USA v. Travis Ryan Pritchard, No. 21-13161 (11th Cir. 2022)Annotate this Case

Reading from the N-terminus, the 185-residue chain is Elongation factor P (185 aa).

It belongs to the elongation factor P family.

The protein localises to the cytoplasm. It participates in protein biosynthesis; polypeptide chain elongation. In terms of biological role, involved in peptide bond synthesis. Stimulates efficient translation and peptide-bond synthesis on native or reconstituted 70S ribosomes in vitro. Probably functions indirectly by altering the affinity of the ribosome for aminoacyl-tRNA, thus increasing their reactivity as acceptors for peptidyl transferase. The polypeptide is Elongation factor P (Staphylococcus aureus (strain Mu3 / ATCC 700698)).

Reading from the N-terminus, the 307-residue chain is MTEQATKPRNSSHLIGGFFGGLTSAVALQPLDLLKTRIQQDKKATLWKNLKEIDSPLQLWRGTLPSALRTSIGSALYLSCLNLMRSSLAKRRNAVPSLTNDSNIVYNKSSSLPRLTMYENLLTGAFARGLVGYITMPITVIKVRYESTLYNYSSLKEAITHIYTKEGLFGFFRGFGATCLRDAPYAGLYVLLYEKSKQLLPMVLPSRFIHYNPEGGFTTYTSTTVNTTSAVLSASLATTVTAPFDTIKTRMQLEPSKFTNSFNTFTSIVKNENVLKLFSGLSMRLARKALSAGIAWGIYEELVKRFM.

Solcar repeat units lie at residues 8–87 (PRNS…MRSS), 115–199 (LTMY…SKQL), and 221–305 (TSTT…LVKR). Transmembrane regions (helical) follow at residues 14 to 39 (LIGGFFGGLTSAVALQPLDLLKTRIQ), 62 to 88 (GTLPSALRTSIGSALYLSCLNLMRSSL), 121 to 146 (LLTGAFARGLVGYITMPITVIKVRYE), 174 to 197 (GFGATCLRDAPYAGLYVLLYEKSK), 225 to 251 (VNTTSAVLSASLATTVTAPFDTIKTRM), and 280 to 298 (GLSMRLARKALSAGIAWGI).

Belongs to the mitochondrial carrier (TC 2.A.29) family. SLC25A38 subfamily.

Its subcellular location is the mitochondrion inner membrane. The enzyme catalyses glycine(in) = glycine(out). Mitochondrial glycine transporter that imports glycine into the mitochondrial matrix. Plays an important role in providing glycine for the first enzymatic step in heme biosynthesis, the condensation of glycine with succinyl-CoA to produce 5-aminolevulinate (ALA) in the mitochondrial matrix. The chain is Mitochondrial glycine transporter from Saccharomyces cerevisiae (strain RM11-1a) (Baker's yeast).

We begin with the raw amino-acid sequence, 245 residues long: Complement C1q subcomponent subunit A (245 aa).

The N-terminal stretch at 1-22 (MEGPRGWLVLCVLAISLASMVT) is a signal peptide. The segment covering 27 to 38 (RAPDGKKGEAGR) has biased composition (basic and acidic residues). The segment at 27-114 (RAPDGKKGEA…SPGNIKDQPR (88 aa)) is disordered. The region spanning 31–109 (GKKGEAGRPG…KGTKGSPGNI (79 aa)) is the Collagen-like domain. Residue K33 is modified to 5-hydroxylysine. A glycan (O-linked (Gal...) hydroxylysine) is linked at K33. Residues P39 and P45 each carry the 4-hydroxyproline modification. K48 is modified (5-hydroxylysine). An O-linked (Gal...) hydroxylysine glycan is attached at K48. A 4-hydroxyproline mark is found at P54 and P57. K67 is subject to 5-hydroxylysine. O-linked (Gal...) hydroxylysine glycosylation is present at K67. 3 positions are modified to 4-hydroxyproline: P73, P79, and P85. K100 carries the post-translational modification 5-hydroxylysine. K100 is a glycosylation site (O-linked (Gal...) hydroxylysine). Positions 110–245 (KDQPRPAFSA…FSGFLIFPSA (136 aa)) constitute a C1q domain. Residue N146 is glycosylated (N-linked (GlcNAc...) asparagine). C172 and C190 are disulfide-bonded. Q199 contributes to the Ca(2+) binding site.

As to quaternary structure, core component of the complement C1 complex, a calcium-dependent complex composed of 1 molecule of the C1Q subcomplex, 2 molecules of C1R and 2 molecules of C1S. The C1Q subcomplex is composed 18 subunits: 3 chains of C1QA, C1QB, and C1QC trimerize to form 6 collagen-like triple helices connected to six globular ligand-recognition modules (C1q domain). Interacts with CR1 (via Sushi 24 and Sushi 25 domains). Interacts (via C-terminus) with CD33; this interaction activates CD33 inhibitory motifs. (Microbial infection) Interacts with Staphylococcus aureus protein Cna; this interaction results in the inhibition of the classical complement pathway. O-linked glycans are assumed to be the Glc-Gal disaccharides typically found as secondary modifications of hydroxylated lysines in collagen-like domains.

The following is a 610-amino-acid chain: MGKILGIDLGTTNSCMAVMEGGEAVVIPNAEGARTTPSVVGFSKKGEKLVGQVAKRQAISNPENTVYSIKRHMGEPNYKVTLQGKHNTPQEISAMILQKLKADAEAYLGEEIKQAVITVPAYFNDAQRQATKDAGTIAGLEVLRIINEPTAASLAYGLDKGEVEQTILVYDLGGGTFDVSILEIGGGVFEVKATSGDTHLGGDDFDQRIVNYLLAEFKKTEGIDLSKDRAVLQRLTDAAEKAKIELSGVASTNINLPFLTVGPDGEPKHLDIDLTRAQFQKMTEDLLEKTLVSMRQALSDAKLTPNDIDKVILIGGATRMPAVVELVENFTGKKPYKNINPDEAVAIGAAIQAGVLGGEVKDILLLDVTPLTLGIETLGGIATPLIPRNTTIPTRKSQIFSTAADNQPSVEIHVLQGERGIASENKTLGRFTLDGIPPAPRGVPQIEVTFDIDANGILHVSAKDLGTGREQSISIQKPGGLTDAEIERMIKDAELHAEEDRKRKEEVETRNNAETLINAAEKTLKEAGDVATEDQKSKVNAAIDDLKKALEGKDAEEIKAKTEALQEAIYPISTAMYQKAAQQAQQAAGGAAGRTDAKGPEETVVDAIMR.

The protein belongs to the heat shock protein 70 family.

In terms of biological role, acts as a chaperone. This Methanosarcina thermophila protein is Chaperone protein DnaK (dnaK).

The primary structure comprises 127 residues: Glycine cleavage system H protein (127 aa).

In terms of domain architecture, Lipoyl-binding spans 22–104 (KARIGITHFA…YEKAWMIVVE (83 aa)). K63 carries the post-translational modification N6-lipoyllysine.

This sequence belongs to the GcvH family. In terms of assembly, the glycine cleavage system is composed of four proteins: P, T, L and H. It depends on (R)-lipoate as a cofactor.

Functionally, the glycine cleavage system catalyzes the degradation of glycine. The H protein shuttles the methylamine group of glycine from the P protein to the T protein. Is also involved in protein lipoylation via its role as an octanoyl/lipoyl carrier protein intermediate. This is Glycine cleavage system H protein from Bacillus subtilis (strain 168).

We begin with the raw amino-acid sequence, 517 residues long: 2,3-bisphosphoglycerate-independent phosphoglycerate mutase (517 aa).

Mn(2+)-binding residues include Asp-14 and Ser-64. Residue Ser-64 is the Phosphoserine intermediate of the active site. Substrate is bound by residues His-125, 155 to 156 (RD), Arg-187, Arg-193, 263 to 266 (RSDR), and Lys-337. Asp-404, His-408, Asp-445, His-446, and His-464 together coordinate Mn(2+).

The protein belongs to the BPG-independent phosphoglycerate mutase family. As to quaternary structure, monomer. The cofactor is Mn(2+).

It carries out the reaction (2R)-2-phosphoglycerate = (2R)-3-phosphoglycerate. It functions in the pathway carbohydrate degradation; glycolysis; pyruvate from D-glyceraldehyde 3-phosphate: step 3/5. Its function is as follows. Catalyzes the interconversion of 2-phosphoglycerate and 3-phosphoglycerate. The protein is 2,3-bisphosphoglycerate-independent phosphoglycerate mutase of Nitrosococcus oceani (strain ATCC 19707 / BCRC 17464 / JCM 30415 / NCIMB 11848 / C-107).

USCA11 Case: 21-13161 Date Filed: 05/18/2022 Page: 1 of 7 [DO NOT PUBLISH] In the United States Court of Appeals For the Eleventh Circuit ____________________ No. 21-13161 Non-Argument Calendar ____________________ UNITED STATES OF AMERICA, Plaintiff-Appellee, versus TRAVIS RYAN PRITCHARD, Defendant-Appellant. ____________________ Appeal from the United States District Court for the Middle District of Florida D.C. Docket No. 3:20-cr-00065-TJC-PDB-1 ____________________ USCA11 Case: 21-13161 2 Date Filed: 05/18/2022 Opinion of the Court Page: 2 of 7 21-13161 Before WILLIAM PRYOR, Chief Judge, JILL PRYOR and BRASHER, Circuit Judges. PER CURIAM: Travis Pritchard, a former police officer, appeals his sentence of 420 months of imprisonment and a term of supervised release for life imposed after he pleaded guilty to producing and to possessing child pornography. 18 U.S.C. §§ 2251(a), 2252(a)(4)(B). Pritchard argues, for the first time, that his sentence constitutes cruel and unusual punishment in violation of the Eighth Amendment. We affirm. Pritchard agreed to plead guilty to the two child pornography crimes in exchange for the dismissal of a second count of producing child pornography, id. § 2251(a), and two counts of enticing a minor to engage in sexual activity, id. § 2422(b). His plea agreement stated that he faced a cumulative sentence between 15 and 50 years of imprisonment followed by a term of supervised release ranging from five years to life. Pritchard admitted that, while an officer with the Clay County Sheriff’s Office, he met his 15-year-old victim, A.S., near a school that she and his son attended. During their daily rendezvous, Pritchard gained A.S.’s trust by offering to be a “family friend” and help her with homework. Pritchard persuaded A.S. to send him through Snapchat more than one dozen nude photos of herself and he sent her at least 11 nude photographs of himself. A.S. USCA11 Case: 21-13161 21-13161 Date Filed: 05/18/2022 Opinion of the Court Page: 3 of 7 3 disclosed her age before they had sex, and Pritchard asked her to keep their relationship a secret or else “he could lose his family, his job and get in trouble with the military.” For about five months, Pritchard had sex with A.S. weekly in her room by entering the house through her bedroom window between midnight and 2:00 a.m. Fearing retribution against her family if she broke off the relationship, A.S. disclosed to a friend. The friend informed A.S.’s mom of the relationship, and she reported Pritchard’s crimes to local authorities. Investigators arrested Pritchard after reading a text message he sent A.S. to arrange a “quickie” in his patrol car. The investigators discovered on Pritchard’s cellular telephone the nude photographs A.S. had sent him, messages they had exchanged via text and Snapchat, and an encrypted digital folder containing multiple photographs and videos of child sexual abuse. Investigators also viewed a video that A.S. had recorded at 2:12 a.m. of Pritchard in her bedroom and discovered semen matching his DNA on a pair of A.S.’s shorts. Pritchard’s presentence investigation report provided a combined total offense level of 44, a criminal history category of I, and a combined maximum sentence of 600 months of imprisonment, United States Sentencing Guidelines Manual § 5G1.2(b) (Nov. 2018). His offense level included increases for being a repeat and dangerous child sex offender, id. § 4B1.5(b)(1), the young age of his victim, id. § 2G2.1(b)(1)(B), his sexual misconduct, id. § 2G2.1(b)(2)(A), his role in A.S.’s distribution of sexually explicit material, id. § 2G2.1(b)(3), and his use of a smartphone, id. USCA11 Case: 21-13161 4 Date Filed: 05/18/2022 Opinion of the Court Page: 4 of 7 21-13161 § 2G2.1(b)(6)(B)(ii). His offense level also included increases for possessing materials depicting children under 12 years old, id. § 2G2.2(b)(2), materials depicting sadistic or masochistic conduct or violence, id. § 2G2.2(b)(4)(A), his pattern of sexually abusing or exploiting a minor, id. § 2G2.2(b)(5), his use of a computer, id. § 2G2.2(b)(6), and his possession of 600 or more images, id. § 2G2.2(b)(7)(D). The presentence report also stated that investigators discovered that Pritchard had “sexually charged communications, including photos” of other young girls who he met at a trampoline park and at high school football games. Pritchard requested a sentence of 240 months of imprisonment. He argued that his service in the military and as a police officer, the childhood sexual abuse perpetrated on him by his brother, his post-traumatic stress disorder, and his alcoholism caused an escalating pattern of behavior in which he had targeted progressively younger girls. Dr. Harry Krop testified that Pritchard suffered from post-traumatic stress disorder, severe alcohol use disorder, and adjustment disorder with depression and that his conduct did not square with having “a paraphilic disorder or a sexual disorder.” The prosecutor responded that Pritchard’s offense and his recidivism warranted a maximum penalty. The prosecutor introduced text messages Pritchard sent to intimidate and cajole a young woman with whom, as soon as she turned 18, he had sex several times a week in his patrol car and who he abused violently on at least one occasion. Pritchard harassed the young woman after she ended their relationship, including sending her a message, I “can USCA11 Case: 21-13161 21-13161 Date Filed: 05/18/2022 Opinion of the Court Page: 5 of 7 5 come to your house now if I wanted to there’s no way you can stop me I’m a cop.” The prosecutor also read a letter written by another victim who, after meeting Pritchard at a “trampoline place” when she was 16, began receiving sexual messages and nude photos about twice a month from him. The district court sentenced Pritchard to 420 months of imprisonment consisting of 360 months for producing child pornography and a consecutive term of 60 months for possessing child pornography. The district court also imposed supervised release for life subject to “the necessity of [him] continuing on supervised release . . . be[ing] checked every five years by probation.” The district court described “the conduct here by Mr. Pritchard as just evil” and chastised him for “tak[ing] advantage of those who are vulnerable and young and unable to defend themselves, especially . . . [as] a law enforcement officer, who’s using . . . the color of the law and . . . his authority to help him to perpetrate these crimes.” The district court also decided “to take with a grain of salt” the expert testimony that Pritchard was amenable to treatment and unlikely to reoffend, because the abuse of A.S. “was a—kind of a modis operandi for . . . Pritchard, as opposed to a one-time situation,” and because his abuse of his authority “to the lengths he did . . . in how he approached these young girls” suggested he would recidivate. But the district court took into account that Pritchard was “a damaged person” due to life experiences, including his childhood sexual abuse and “horrific” experiences in combat and as a police officer. USCA11 Case: 21-13161 6 Date Filed: 05/18/2022 Opinion of the Court Page: 6 of 7 21-13161 As Pritchard concedes, because he failed to present his Eighth Amendment argument to the district court, we review for plain error. United States v. Suarez, 893 F.3d 1330, 1335 (11th Cir. 2018). Pritchard can obtain relief only if he proves that the district court committed an error that is plain and that affects his substantial rights. Id. “Outside the context of capital punishment cases, the Eighth Amendment encompasses, at most, only a narrow proportionality principle.” Id. at 1335–36. That principle “forbids only extreme sentences that are grossly disproportionate to the crime.” United States v. Farley, 607 F.3d 1294, 1341 (11th Cir. 2010). So “outside the context of capital punishment, successful challenges to the proportionality of particular sentences [are] exceedingly rare.” Solem v. Helm, 463 U.S. 277, 289–90 (1983) (quoting Rummel v. Estelle, 445 U.S. 263, 272 (1980)). “This is so because we accord substantial deference to Congress, as it possesses broad authority to determine the types and limits of punishments for crimes.” United States v. Raad, 406 F.3d 1322, 1323 (11th Cir. 2005) (internal quotation marks omitted). Pritchard’s sentence of 420 months of imprisonment followed by supervised release for life does not plainly violate the Eighth Amendment. “Generally, sentences within the statutory limits are neither excessive, nor cruel and unusual under the Eighth Amendment.” United States v. Bowers, 811 F.3d 412, 432 (11th Cir. 2016) (internal quotation marks omitted). And because plain error requires “an error that is obvious and is clear under current law[,]” USCA11 Case: 21-13161 21-13161 Date Filed: 05/18/2022 Opinion of the Court Page: 7 of 7 7 “there can be no plain error where there is no precedent from the Supreme Court or this Court directly resolving it.” United States v. Lange, 862 F.3d 1290, 1296 (11th Cir. 2017) (internal quotation marks omitted). Pritchard identifies no binding precedent, nor does our research reveal any, holding that a child molester who cajoled his victim into photographing herself in the nude and snuck into her home to abuse her in her bed, who exploited the public trust and public property to prey on and violate young girls, and who possessed numerous photographs depicting children being subjected to sadistic or masochistic conduct requires a sentence less than the middle of his advisory guideline range or a term of supervised release less than life. Furthermore, Pritchard fails to establish his sentence was so disproportionate to his crimes that, under plain error review, it would be considered cruel and unusual. We AFFIRM Pritchard’s sentence.